Editorial: Keep politics out of the pulpit


Publisher’s note: This editorial is from the Aug. 7, 2014, Los Angeles Times.

Under federal law, it is illegal for churches and other so-called 501(c)(3) nonprofit organizations to “participate in, or intervene in … any political campaign on behalf of (or in opposition to) any candidate for public office.” But in recent years the Internal Revenue Service has failed to aggressively enforce the law, despite open defiance by religious groups that believe — erroneously — that they have a 1st Amendment right to endorse candidates without losing their tax-exempt status.

That soon may change. The Freedom From Religion Foundation, which had sued the IRS seeking to require it to enforce the law, says it has reached an agreement with the IRS under which the agency has adopted procedures for “reviewing, evaluating and determining whether to initiate church investigations.”

IRS investigation of political activity by nonprofits has been complicated by allegations that the agency improperly targeted tea party and other conservative groups that sought tax exemptions; those allegations are the subject of a congressional probe. But that is no reason for the agency to stall on scrutinizing politicking by churches.

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Comments (12)
  1. cosa pescado says - Posted: August 19, 2014

    Imagine a country that doesn’t need to address this problem.
    A country that realizes that the one true god has noodly appendages that can touch all people. A people who live their lives knowing that the after life is a VIP pass to a volcano full of strippers. And accept that the warming of the planet is cause by our denigration of pirates.
    A people who accept the mastery of carbohydrates, and use them wisely.

  2. Old Long Skiis says - Posted: August 19, 2014

    cosa pescado, Being a firm believer in The Flying Spaghetti Monster(FSM), I appreciate your letter about the cause for global warming being attributed to the public denigration of pirates.
    I’ve been a “pastafarian” for several years now and know the true love of pasta!
    Thanks for the morning chuckle! OLS (AARRHH, said in a pirate tone) ramen

  3. Dogula says - Posted: August 19, 2014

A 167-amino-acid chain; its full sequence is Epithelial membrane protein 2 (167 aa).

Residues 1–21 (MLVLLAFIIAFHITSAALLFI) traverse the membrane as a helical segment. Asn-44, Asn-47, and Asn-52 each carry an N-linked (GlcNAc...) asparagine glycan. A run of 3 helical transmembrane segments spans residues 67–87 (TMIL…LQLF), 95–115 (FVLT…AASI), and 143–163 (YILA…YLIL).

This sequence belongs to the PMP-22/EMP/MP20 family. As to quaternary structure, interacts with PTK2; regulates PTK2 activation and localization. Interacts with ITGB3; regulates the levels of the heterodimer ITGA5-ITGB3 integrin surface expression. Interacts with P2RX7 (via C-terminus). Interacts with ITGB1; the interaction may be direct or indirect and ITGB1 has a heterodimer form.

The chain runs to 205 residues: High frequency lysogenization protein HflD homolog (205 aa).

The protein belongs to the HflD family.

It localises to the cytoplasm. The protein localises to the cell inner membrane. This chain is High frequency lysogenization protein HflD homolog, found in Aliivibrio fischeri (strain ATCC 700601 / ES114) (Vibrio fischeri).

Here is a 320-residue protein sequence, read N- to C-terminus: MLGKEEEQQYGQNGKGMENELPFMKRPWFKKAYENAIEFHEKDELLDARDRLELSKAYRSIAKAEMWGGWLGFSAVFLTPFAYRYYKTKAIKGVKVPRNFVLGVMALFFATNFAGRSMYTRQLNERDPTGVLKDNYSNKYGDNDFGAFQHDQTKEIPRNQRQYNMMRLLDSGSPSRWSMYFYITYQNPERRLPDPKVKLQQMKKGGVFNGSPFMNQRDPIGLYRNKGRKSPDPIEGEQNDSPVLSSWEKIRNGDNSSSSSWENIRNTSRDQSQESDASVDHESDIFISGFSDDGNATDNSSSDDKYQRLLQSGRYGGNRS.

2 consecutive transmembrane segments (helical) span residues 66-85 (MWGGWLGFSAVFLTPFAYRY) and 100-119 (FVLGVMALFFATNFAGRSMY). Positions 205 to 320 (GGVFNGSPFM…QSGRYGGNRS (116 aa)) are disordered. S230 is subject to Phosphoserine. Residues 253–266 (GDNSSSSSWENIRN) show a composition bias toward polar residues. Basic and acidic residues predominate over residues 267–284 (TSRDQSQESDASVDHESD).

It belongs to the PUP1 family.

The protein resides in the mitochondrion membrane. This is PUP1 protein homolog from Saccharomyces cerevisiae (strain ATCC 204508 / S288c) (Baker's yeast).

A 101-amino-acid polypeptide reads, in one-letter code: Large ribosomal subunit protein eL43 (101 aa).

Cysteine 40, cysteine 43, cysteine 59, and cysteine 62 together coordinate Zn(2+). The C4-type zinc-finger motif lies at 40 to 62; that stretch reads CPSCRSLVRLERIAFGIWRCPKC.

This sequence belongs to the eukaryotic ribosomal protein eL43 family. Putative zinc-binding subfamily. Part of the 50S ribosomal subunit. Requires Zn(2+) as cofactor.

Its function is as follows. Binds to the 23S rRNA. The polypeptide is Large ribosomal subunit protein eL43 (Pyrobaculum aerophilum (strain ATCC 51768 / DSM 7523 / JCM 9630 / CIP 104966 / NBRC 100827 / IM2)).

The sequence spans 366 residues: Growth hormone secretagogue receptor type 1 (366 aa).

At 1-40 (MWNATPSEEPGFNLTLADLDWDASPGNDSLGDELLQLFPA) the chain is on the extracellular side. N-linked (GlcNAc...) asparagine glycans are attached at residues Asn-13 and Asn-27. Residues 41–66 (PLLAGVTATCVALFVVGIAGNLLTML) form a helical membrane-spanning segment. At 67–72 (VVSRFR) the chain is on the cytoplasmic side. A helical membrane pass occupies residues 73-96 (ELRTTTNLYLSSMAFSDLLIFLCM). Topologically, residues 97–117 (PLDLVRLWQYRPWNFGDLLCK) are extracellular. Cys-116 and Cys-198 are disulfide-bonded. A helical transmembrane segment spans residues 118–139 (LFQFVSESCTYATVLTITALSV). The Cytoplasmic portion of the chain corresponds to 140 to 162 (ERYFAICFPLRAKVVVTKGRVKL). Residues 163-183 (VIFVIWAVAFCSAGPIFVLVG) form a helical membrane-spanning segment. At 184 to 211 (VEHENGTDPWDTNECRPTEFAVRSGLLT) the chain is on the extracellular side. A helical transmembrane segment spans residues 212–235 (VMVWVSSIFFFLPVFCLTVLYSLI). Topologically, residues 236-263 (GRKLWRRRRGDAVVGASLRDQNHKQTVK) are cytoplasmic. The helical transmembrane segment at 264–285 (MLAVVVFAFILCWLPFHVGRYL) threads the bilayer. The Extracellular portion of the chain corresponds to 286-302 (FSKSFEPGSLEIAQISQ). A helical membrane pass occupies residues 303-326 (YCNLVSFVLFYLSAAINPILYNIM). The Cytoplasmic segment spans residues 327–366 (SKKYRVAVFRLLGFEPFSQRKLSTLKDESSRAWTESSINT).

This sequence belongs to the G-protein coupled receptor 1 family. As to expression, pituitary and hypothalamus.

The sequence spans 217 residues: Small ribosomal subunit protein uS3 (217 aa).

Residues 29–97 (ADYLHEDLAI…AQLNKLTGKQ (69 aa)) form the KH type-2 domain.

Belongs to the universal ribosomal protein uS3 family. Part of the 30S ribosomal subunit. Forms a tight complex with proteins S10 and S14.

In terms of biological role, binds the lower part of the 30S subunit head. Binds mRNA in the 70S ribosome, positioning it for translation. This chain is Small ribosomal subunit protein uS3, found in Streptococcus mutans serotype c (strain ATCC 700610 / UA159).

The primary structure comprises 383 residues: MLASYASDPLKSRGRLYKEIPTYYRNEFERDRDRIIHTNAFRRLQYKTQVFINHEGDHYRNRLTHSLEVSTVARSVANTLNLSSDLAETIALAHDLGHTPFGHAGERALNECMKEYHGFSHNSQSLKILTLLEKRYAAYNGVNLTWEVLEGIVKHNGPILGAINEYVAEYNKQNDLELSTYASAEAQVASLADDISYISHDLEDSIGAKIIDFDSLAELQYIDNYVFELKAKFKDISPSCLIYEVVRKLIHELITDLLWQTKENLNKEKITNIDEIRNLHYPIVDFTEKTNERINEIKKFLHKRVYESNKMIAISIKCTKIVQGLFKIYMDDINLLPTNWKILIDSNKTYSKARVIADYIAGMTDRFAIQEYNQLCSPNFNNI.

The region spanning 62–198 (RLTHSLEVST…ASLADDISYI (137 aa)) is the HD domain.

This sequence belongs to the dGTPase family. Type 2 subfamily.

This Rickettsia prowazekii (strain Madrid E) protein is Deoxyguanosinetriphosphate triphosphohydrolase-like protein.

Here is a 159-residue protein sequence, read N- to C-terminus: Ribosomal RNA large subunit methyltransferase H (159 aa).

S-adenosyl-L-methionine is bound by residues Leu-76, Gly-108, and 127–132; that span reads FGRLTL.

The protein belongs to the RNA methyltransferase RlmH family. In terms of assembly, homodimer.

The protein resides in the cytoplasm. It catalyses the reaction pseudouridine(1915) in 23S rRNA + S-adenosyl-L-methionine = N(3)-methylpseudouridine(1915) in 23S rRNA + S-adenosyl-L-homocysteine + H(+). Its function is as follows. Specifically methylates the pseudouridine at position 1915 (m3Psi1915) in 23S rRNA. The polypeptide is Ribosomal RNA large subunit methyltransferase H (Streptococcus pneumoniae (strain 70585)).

Jeremiah Wright. Reverend Jesse Jackson. Reverend Al Sharpton.
    I certainly hope the IRS plans to look at those ‘men of the cloth’ as closely as they do at conservative Christian pastors.

  4. Gus says - Posted: August 19, 2014

    Let’s not forget the all the stalwart American preachers, priests, and rabbis thrown into prison by the British because they preached without a government license. Requiring religious institutions to obtain 501(c)(3) tax exempt status is an insult to liberty that WOULD NOT have been tolerated by the Founders. The Freedom From Religion Foundation’s goal isn’t to just control religion in this country, rather they want to destroy free speech and all questioning of government. Religious communities in this country are already looking over their shoulders at big, powerful…and fearful government; but it is really organizations like the Freedom From Religion Foundation who operate out of fear and distrust of anyone who thinks differently from themselves. They have the most to lose when light is shed on their schemes. (That’s my preaching for the day – go ahead and tax me!)

  5. Rick says - Posted: August 19, 2014

    Nice try Dog: Wright (a Marine Corp vet) is the only one of three you mentioned who had a congregation. Jackson and Sharp are Civil Rights activist. You may or may not like them, and while they are “ministers” (meaning they have the title bestowed on them by what ever process their christian denomination has, they are not practicing ministers.